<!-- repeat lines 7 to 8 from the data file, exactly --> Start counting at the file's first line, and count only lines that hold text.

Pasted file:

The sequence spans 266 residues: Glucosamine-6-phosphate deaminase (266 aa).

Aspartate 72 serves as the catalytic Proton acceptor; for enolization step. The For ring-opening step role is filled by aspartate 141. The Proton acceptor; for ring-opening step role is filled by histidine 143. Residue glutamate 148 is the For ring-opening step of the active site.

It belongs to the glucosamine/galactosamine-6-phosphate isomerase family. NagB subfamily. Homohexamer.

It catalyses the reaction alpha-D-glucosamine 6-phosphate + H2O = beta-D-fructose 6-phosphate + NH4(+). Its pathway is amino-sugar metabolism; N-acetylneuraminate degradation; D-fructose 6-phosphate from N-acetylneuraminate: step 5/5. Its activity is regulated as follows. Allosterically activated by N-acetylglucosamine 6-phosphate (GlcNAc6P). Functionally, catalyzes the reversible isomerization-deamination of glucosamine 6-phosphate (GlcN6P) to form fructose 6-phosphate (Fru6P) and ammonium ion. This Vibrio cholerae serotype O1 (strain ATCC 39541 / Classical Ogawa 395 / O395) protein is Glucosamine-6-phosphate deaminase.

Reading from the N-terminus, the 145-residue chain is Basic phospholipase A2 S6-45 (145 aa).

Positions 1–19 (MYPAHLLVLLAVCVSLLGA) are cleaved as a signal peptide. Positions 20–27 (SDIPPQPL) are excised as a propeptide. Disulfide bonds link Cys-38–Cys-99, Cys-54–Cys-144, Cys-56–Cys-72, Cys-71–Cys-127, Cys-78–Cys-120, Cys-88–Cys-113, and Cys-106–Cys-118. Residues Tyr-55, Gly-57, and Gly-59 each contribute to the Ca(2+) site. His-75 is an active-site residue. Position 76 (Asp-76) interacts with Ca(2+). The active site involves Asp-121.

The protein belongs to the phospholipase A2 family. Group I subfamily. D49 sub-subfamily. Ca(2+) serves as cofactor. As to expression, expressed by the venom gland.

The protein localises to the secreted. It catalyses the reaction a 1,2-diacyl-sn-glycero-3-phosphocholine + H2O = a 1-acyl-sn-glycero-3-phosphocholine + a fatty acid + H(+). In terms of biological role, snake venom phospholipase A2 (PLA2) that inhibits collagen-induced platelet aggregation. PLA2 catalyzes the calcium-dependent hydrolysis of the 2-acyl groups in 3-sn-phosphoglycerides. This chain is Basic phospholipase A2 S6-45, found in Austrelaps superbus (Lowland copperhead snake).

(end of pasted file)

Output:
The protein belongs to the phospholipase A2 family. Group I subfamily. D49 sub-subfamily. Ca(2+) serves as cofactor. As to expression, expressed by the venom gland.

The protein localises to the secreted. It catalyses the reaction a 1,2-diacyl-sn-glycero-3-phosphocholine + H2O = a 1-acyl-sn-glycero-3-phosphocholine + a fatty acid + H(+). In terms of biological role, snake venom phospholipase A2 (PLA2) that inhibits collagen-induced platelet aggregation. PLA2 catalyzes the calcium-dependent hydrolysis of the 2-acyl groups in 3-sn-phosphoglycerides. This chain is Basic phospholipase A2 S6-45, found in Austrelaps superbus (Lowland copperhead snake).